Anxiety Attack Symptoms and How To Alleviate Them
- Author Anne Girder
- Published March 29, 2007
- Word count 769
Anxiety attack symptoms are what we typically experience if we feel sudden danger is going to happen. An Anxiety attack can often be a traumatic and scary experience. An anxiety attack is a period of sudden and intense fear or discomfort, typically with an abrupt onset and usually lasting for no more than 10 minutes. Sometimes a person can experience a panic attack suddenly without an obvious reason. The majority of people who do experience anxiety or panic attacks will usually experience another attack, and those who have recurring attacks, or feel severe anxiety about having another are said to have panic disorder.
Symptoms of a panic or anxiety attack are intense heartbeat, difficulty with breathing, palpitation, feeling sick, excessive sweating and trembling, chest pains, an irrational feeling of impending death or insanity, sudden chills, and other similar feelings. Some people experience many of these common symptoms, some completely different ones but this does not mean that their condition is far worse or that you are suffering from a different undiagnosed condition. As every person is unique, our anxiety symptoms can be completely different. You might not find among the listed anxiety attack symptoms what you are experiencing and it may be tempting to think something is very wrong with you. However the list above is just a guide only, as everyone reacts differently.
Anxiety attack may affect your quality of life if not given treatment immediately. As a human being, it is normal that we feel anxiety, worry and fear from time to time due to the complex modern lives we lead. Anxiety is just a part of life. It helps us manage the stresses we may encounter. If you are in a state of anxiety on a regular basis, it is likely that you are experiencing anxiety attacks.
An anxiety attack is a sudden surge of overwhelming fear that comes without warning and without any obvious reason, and importantly it is far more intense than having normal anxiety or the feeling of being stressed. One in every 75 people worldwide will experience an anxiety attack at one point in his/her life.
Most anxiety sufferers report fear of dying, going crazy or loss of control. The incidents generally provoke a strong urge to escape or run away from the place where the attack begins, and they can often occur at the same time as chest pain or shortness of breath.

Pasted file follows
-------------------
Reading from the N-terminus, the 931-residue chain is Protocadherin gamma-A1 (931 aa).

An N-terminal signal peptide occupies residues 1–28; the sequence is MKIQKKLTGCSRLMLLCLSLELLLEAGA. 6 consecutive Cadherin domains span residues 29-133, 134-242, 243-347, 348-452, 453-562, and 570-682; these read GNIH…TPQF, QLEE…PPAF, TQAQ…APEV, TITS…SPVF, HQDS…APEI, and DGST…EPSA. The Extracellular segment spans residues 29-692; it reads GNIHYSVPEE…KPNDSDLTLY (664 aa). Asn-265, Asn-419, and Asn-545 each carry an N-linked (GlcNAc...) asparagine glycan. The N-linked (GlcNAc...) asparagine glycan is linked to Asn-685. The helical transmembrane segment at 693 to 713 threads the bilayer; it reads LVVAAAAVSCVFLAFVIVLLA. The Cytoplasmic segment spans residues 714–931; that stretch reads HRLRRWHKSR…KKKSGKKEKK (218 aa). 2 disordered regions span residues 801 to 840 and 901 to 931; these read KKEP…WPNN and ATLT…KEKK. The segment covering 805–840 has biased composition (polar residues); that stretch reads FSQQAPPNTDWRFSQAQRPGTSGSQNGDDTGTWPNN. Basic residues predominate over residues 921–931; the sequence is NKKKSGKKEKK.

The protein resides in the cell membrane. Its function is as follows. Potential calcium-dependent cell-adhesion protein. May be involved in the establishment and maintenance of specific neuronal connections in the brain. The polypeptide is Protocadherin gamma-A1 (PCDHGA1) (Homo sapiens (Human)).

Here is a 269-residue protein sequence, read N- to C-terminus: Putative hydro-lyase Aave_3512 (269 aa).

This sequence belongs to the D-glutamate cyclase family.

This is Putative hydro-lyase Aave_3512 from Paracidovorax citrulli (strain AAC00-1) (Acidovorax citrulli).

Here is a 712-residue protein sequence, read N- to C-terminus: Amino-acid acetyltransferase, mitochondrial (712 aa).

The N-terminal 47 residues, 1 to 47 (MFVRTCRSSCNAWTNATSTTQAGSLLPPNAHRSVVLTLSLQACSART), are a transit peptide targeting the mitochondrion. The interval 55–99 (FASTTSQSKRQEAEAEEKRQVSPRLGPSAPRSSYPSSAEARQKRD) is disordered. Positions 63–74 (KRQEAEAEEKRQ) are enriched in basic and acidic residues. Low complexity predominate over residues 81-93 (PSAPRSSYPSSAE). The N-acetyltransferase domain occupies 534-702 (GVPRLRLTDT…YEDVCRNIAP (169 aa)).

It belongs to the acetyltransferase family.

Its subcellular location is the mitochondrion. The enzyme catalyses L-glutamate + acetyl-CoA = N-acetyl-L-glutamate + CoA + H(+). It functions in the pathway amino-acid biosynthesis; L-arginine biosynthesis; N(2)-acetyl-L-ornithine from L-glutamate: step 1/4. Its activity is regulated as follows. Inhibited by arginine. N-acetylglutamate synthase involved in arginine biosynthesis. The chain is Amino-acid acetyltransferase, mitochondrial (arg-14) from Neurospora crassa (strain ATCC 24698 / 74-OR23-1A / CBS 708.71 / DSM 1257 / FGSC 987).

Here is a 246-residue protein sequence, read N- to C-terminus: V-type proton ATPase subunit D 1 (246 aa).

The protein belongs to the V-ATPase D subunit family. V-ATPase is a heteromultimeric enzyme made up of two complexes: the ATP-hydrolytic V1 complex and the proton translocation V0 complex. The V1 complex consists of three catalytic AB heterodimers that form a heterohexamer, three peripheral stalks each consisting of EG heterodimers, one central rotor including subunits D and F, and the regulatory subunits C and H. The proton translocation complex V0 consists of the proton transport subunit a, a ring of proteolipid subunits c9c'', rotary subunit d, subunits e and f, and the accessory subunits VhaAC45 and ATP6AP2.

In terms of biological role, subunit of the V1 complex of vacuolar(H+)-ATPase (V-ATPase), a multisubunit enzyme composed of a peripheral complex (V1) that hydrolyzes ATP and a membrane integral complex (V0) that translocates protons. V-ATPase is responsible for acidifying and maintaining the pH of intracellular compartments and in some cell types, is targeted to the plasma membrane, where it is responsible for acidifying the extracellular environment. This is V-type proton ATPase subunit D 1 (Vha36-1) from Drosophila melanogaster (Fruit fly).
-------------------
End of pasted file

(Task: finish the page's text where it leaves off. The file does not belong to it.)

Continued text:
If someone is suffering from a phobia, for example fear of heights, an anxiety attack can occur after the phobia is triggered. Generally these anxiety attacks are brief and quickly relieved once the phobia trigger itself is removed. In the conditions of chronic anxiety, one anxiety attack can usually turn into another one, leading to a prolonged feeling of fatigue lasting many days.
Anxiety attack usually last for several minutes and is considered one of the most disturbing conditions that anyone can live through in everyday life. The way to understand the different symptoms of anxiety attack is: first, comes the sudden jolt of fear with less or no triggering motivation, and then this will lead to a release of adrenaline (epinephrine), which causes the supposed fight-or-flight response, where the persons body prepares for major physical activity. This results in an increased heart rate, labored breathing or hyperventilation, and sweating. The diaphragm, involved in the action of the lungs, is also a muscle and it can become overly tight. If someone suffers from normal anxiety they often work too hard when breathing. However, if there is hyperanxiety or an anxiety attack, there is overwhelming excitement, and a person may hyperventilate.
As strenuous activity rarely happens, this hyperventilation leads to carbon dioxide levels lowering in the lungs and then the blood, resulting to the shift in the pH of the blood, which will then lead to many of the other symptoms, such as tingling or numbness, dizziness, and lightheadedness.
It is certainly true that an anxiety attack is a serious problem, but before you start believing you have this condition and go running to see a doctor, stop and stay calm. Relax before you start having an anxiety attack. Dont start worrying unduly that it may lead to something serious and may affect your daily routine. Take things lightly. In any case, if you think you have this condition, the first thing you should do is see a doctor. If you are diagnosed with anxiety attack condition, appropriate medication and good counseling can bring your life to normal again. If you do not have anxiety disorder you should accept occasionally you will feel anxiety, but this is natural and healthy.
For more Anxiety Attack Symptoms information by Anne Girder, visit Anxiety Attack Symptoms - Common Anxiety Or Anxiety Disorder?. For additional information about Anne and Anxiety Disorder visit http://www.squidoo.com/anxiety-attack-symptoms-explained/Article source: http://articlebiz.com
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